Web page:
Gingivitis is a mild, early-stage gum disease commonly known as periodontitis. Gingivitis occurs when bacteria infect the gums, causing them to swell, become red, and bleed easily. You are urged to consult your dentist if you have one or more signs of gingivitis. Your Woodlands dentist may evaluate you or schedule a separate appointment during your next visit. Moreover, it depends on how long you have been experiencing symptoms and how serious they are.
Causes of gingivitis
Your gums essentially link to your teeth at a lower location than the visible gum borders. This creates a tiny area known as a sulcus. Food and plaque can become trapped in this region and cause gingivitis or gum infection. Plaque is a thin bacterial coating. It develops on the surface of your teeth all the time. Plaque hardens and generates tartar as it progresses. A plague that spreads beyond the gum line can cause a gum infection. Gingivitis, if left untreated, can cause the gums to detach from the teeth. This can result in:
- Damage to the soft tissue and bone sustains the teeth.
- The tooth becoming loose and shaky.
- The loss of the tooth if the infection persists.
Gingivitis treatment strives to control the infection and restore healthy teeth and gums. Your dentist or periodontist will clean your teeth thoroughly to remove dangerous germs, plaque, and tartar. Other therapies include:
1. Conduct scaling and root planing: Scaling eliminates tartar and germs from your teeth and behind your gums. Conversely, planning smoothes the surfaces of the tooth roots. This procedure aids in the prevention of microorganisms adhering.
2. Provide dental restoration: Crowns, fillings, or bridges that protrude or do not fit well may be repaired or removed by your dentist. Smoother surfaces are less challenging to clean.
3. Recommend an oral care routine: Gingivitis is generally resolved with a thorough tooth cleaning. However, after you come home, you must maintain cleanliness. You will learn how to clean your teeth and receive assistance with scheduling exams properly.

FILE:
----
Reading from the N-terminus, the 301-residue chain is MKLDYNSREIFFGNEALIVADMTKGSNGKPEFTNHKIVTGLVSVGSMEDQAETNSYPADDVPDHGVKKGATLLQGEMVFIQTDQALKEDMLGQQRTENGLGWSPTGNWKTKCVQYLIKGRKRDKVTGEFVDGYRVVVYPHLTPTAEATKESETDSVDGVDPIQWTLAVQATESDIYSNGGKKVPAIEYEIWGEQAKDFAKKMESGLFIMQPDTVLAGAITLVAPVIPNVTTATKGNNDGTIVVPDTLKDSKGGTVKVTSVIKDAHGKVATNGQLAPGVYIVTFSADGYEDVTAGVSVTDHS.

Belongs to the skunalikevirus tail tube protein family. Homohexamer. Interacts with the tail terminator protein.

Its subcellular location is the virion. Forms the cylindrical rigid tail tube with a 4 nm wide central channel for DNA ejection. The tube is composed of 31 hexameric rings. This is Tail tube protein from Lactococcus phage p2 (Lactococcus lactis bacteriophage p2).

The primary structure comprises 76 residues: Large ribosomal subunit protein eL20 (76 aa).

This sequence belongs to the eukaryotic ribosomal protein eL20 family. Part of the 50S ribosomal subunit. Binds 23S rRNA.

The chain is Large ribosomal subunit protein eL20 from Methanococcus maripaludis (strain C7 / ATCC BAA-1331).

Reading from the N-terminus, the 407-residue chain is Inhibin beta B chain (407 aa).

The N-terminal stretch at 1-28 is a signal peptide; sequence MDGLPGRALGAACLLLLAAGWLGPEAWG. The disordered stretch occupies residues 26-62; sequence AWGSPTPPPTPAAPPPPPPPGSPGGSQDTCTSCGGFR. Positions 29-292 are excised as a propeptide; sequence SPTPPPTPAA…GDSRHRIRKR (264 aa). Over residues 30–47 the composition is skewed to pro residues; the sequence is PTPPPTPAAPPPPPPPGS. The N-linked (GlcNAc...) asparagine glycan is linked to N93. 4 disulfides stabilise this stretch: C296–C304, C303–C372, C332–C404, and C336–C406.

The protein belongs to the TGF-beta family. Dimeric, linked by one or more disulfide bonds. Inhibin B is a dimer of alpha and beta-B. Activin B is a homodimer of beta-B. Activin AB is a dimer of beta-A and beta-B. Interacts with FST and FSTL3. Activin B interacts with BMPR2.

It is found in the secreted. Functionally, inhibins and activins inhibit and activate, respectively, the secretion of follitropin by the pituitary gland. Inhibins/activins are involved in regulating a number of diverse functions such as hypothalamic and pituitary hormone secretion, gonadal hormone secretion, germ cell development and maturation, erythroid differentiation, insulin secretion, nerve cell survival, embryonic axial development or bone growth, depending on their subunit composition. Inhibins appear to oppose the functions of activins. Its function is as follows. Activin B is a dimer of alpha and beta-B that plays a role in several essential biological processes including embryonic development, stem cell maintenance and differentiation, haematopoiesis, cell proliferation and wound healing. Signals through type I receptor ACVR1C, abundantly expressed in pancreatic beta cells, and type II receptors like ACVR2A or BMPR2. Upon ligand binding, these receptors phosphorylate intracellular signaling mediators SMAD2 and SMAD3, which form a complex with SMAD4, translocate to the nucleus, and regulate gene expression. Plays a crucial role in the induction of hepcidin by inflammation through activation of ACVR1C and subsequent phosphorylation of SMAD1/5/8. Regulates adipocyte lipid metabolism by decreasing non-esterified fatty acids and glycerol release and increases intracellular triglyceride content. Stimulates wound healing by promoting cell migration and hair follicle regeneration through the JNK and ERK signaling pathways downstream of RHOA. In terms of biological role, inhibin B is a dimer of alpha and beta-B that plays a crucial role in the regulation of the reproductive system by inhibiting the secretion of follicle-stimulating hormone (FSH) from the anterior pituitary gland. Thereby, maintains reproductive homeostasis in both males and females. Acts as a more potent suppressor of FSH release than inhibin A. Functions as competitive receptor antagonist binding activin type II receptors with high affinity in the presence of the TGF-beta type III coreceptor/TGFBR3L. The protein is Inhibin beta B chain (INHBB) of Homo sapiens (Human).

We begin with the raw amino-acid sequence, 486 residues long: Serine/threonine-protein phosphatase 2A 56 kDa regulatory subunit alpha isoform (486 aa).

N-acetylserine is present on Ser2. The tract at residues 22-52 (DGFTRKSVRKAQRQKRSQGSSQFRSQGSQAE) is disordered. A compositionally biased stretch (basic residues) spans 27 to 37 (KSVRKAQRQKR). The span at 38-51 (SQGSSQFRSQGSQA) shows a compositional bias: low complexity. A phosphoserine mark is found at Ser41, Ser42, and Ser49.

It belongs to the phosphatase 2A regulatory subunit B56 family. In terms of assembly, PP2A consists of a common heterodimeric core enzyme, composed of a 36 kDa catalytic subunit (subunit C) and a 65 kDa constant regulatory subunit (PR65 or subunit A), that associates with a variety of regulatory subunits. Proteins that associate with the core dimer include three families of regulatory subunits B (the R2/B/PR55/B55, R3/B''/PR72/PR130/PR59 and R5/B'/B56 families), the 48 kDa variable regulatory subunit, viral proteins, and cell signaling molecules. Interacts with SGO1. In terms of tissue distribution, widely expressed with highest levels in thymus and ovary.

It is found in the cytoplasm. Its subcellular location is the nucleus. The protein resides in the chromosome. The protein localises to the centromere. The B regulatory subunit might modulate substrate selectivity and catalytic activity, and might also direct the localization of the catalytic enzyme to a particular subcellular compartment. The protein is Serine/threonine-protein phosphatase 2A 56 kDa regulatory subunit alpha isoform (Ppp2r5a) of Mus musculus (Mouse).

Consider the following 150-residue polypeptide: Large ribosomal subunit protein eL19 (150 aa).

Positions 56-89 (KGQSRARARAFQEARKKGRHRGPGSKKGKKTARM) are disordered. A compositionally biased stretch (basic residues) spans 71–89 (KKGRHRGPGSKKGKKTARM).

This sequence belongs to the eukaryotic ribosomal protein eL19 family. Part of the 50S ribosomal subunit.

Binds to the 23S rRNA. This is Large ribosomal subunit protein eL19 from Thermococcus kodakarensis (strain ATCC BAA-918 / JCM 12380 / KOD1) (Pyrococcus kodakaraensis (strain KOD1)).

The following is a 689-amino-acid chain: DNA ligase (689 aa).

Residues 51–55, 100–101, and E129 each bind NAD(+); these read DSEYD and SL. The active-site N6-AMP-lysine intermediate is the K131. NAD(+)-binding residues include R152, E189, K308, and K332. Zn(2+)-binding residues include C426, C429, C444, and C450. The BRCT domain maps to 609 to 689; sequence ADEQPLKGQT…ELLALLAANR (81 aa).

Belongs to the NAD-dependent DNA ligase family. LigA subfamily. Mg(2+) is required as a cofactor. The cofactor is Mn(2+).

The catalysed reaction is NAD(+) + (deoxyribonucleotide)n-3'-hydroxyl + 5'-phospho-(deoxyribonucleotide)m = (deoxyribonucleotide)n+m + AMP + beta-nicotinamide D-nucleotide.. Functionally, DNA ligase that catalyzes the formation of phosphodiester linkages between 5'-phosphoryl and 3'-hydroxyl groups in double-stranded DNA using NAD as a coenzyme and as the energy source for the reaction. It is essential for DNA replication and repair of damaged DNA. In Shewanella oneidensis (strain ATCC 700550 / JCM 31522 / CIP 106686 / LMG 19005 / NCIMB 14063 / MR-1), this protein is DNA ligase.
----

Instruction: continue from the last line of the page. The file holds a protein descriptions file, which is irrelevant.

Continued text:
4. Write a prescription: An antibacterial mouth rinse can aid in the destruction of harmful microorganisms.
Gingivitis, if left untreated, can proceed to gum disease that extends to underlying tissue and bone (periodontitis), a far more dangerous illness that can result in tooth loss. Chronic gingiva inflammation has been linked to several systemic disorders, including respiratory illness, diabetes, coronary artery disease, stroke, and rheumatoid arthritis. According to some studies, the bacteria that cause periodontitis can enter your circulation through the gum tissue, potentially damaging your heart, lungs, and other organs. More research, however, is required to validate the relationship.
Gingivitis is a form of gum disease that is relatively frequent. It is caused by bacterial accumulation on the teeth. This deposit irritates the gum tissue around it, causing it to become inflammatory, discolored, and unpleasant to the touch. Most people may cure gingivitis by practicing proper dental hygiene regularly. Furthermore, regular dental exams can aid in the early detection and treatment of gum disease.
Bacteria are present in everyone’s mouth. Good dental hygiene can prevent germs from producing gingivitis, the initial stage of gum disease. You can avoid irreversible damage to your teeth and gums if you detect and treat gingivitis early. See a dentist regularly for cleanings and evaluations, not just when you have a toothache or other oral condition. Call Scott Young, DDS, or book your consultation online to learn more about various gingivitis therapies.